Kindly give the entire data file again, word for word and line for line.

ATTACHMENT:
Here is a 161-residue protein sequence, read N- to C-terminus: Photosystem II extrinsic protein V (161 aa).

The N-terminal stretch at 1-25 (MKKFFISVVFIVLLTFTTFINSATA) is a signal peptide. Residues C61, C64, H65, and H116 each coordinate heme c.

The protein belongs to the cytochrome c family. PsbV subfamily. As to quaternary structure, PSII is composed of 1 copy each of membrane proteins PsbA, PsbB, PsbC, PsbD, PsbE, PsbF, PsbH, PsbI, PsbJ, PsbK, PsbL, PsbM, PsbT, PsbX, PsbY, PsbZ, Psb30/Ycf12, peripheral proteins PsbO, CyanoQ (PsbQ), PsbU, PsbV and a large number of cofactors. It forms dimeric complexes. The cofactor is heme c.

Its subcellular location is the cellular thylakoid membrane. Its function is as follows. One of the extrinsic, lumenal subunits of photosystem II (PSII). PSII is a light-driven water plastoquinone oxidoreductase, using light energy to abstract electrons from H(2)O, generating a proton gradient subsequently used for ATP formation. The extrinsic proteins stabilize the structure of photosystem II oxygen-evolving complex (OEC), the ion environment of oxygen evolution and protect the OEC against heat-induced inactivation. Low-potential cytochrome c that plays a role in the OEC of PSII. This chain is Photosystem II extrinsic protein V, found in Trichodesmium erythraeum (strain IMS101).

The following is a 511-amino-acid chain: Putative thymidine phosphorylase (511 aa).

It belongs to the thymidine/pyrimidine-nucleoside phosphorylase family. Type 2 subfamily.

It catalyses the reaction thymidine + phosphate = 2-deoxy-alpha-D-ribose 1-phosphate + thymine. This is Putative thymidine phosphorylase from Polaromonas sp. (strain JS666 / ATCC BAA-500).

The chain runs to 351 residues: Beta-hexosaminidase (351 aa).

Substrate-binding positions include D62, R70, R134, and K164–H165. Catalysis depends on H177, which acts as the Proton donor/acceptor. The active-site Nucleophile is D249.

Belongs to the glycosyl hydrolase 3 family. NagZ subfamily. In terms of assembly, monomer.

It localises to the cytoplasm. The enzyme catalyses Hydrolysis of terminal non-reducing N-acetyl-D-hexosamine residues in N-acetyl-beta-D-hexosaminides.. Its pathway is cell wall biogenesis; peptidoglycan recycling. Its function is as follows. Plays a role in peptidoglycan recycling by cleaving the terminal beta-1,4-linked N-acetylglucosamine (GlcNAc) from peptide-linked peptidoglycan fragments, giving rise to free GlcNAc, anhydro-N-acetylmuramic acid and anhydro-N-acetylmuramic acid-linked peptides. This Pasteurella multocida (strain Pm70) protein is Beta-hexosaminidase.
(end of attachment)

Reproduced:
Here is a 161-residue protein sequence, read N- to C-terminus: Photosystem II extrinsic protein V (161 aa).

The N-terminal stretch at 1-25 (MKKFFISVVFIVLLTFTTFINSATA) is a signal peptide. Residues C61, C64, H65, and H116 each coordinate heme c.

The protein belongs to the cytochrome c family. PsbV subfamily. As to quaternary structure, PSII is composed of 1 copy each of membrane proteins PsbA, PsbB, PsbC, PsbD, PsbE, PsbF, PsbH, PsbI, PsbJ, PsbK, PsbL, PsbM, PsbT, PsbX, PsbY, PsbZ, Psb30/Ycf12, peripheral proteins PsbO, CyanoQ (PsbQ), PsbU, PsbV and a large number of cofactors. It forms dimeric complexes. The cofactor is heme c.

Its subcellular location is the cellular thylakoid membrane. Its function is as follows. One of the extrinsic, lumenal subunits of photosystem II (PSII). PSII is a light-driven water plastoquinone oxidoreductase, using light energy to abstract electrons from H(2)O, generating a proton gradient subsequently used for ATP formation. The extrinsic proteins stabilize the structure of photosystem II oxygen-evolving complex (OEC), the ion environment of oxygen evolution and protect the OEC against heat-induced inactivation. Low-potential cytochrome c that plays a role in the OEC of PSII. This chain is Photosystem II extrinsic protein V, found in Trichodesmium erythraeum (strain IMS101).

The following is a 511-amino-acid chain: Putative thymidine phosphorylase (511 aa).

It belongs to the thymidine/pyrimidine-nucleoside phosphorylase family. Type 2 subfamily.

It catalyses the reaction thymidine + phosphate = 2-deoxy-alpha-D-ribose 1-phosphate + thymine. This is Putative thymidine phosphorylase from Polaromonas sp. (strain JS666 / ATCC BAA-500).

The chain runs to 351 residues: Beta-hexosaminidase (351 aa).

Substrate-binding positions include D62, R70, R134, and K164–H165. Catalysis depends on H177, which acts as the Proton donor/acceptor. The active-site Nucleophile is D249.

Belongs to the glycosyl hydrolase 3 family. NagZ subfamily. In terms of assembly, monomer.

It localises to the cytoplasm. The enzyme catalyses Hydrolysis of terminal non-reducing N-acetyl-D-hexosamine residues in N-acetyl-beta-D-hexosaminides.. Its pathway is cell wall biogenesis; peptidoglycan recycling. Its function is as follows. Plays a role in peptidoglycan recycling by cleaving the terminal beta-1,4-linked N-acetylglucosamine (GlcNAc) from peptide-linked peptidoglycan fragments, giving rise to free GlcNAc, anhydro-N-acetylmuramic acid and anhydro-N-acetylmuramic acid-linked peptides. This Pasteurella multocida (strain Pm70) protein is Beta-hexosaminidase.